Ryan Suggests Tax Overhaul Is First Priority of GOP Agenda

'I really want to get tax reform running as quickly as possible,' speaker says

House Speaker Paul D. Ryan acknowledged that his hopes of a tax overhaul bill rely on the Republicans keeping control of the House and Senate. (Tom Williams/CQ Roll Call)

House Speaker Paul D. Ryan on Friday revealed that a tax overhaul would likely be the first legislative item on the House Republicans' "Better Way" agenda to move in the 115th Congress and suggested he'd use the budget reconciliation process to advance it.

"I really want to get tax reform running as quickly as possible," the speaker said during an event with college Republicans in Madison, Wisonsin.

Asked about his priorities for the next legislative session, Ryan produced his Better Way pamphlet and discussed how House Republicans in 2017 would get right to work on growing the economy. 

“First thing out of the gate is a budget that gets tax reform, that gets this debt and deficit under control and gets our military what they need," the Wisconsin Republican said. "Then we've got to go work on regulations. I want to work on poverty and welfare. I want to work on the rest of this agenda, effectively." 

Ryan told congressional reporters in September that Republicans could use the budget reconciliation process to enact pieces of the Better Way agenda, but did not specify at the time which ones he would want to move through reconciliation.

Ryan did not specifically refer to the budget reconciliation process during Friday's question-and-answer session with the college students, as such legislative minutiae could have been lost on the audience. But the only way a budget "gets tax reform" is through reconciliation.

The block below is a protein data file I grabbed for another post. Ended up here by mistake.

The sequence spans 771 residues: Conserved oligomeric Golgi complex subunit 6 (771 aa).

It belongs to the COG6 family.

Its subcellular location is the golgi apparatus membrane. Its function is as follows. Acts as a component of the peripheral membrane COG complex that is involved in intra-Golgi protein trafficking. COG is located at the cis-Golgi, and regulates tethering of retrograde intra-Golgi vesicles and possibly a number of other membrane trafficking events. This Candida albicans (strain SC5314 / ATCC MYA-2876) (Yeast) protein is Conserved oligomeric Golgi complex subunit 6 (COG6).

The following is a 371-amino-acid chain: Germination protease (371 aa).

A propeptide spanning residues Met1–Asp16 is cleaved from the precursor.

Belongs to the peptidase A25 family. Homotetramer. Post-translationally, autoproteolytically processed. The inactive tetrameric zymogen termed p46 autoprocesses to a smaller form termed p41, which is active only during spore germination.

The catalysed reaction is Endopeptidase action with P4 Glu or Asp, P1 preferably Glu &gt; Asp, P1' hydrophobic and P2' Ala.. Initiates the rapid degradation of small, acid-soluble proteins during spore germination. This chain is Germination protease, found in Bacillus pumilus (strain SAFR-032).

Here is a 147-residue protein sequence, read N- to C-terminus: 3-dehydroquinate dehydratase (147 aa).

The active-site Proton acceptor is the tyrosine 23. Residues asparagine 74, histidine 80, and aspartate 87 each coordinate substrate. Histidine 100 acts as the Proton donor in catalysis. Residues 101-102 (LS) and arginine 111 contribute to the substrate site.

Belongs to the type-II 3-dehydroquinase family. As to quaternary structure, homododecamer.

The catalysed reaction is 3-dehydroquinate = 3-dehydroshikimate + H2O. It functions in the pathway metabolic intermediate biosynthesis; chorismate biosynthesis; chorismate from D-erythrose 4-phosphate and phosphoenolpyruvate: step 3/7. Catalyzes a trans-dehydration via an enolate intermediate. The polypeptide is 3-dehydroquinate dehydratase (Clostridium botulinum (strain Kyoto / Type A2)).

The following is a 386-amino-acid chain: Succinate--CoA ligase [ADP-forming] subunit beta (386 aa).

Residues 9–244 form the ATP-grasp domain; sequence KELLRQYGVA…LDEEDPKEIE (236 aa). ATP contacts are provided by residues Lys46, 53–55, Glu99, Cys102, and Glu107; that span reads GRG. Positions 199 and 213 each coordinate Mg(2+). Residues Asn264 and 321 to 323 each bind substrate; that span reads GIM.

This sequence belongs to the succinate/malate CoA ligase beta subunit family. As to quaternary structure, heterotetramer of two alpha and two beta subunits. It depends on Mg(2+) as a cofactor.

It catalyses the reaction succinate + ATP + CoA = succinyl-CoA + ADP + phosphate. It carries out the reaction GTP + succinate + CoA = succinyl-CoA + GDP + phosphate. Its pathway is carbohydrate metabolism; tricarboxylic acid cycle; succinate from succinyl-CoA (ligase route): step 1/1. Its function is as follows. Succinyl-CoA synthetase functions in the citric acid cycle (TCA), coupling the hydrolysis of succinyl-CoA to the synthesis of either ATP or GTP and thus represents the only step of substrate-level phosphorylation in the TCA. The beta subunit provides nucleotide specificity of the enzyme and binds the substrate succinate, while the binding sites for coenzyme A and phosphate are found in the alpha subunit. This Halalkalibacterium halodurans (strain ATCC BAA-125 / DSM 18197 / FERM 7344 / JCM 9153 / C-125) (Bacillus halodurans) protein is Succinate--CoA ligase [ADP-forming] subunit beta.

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The House and Senate budget committees would write budget resolutions — and reconcile the two versions — with instructions for the tax-writing committees for drafting legislation to overhaul the tax code.

Reconciliation has a procedural advantage, since legislation produced under the budget process only requires a simple majority for passage in the Senate. If Republicans keep control of the chamber, they could use reconciliation to advance a House GOP tax overhaul bill without the threat of a Democratic filibuster. 

Ryan acknowledged that this scenario wouldn't work if Democrats control the Senate. 

"It’s the Senate budget chair who is the referee who decides whether or how we’re going to consider that bill, tax bill or a budget bill," Ryan explained, outlining the reconciliation process without specifying that was what he was talking about.

"If we keep control of the Senate in the Republican hands … a nice guy named Mike Enzi from Wyoming is the Senate budget chair and he helps us get these budgets to the president’s desk, gets these tax bills through," Ryan said. "If we lose the Senate, do you know who becomes chair of the Senate Budget Committee? A guy named Bernie Sanders. You ever heard of him?"

"This just tells you what we would be dealing with in a divided government if we lose control of the Senate," the speaker added. "And so losing the Senate makes it that much more difficult to even put a bill on the president’s desk."

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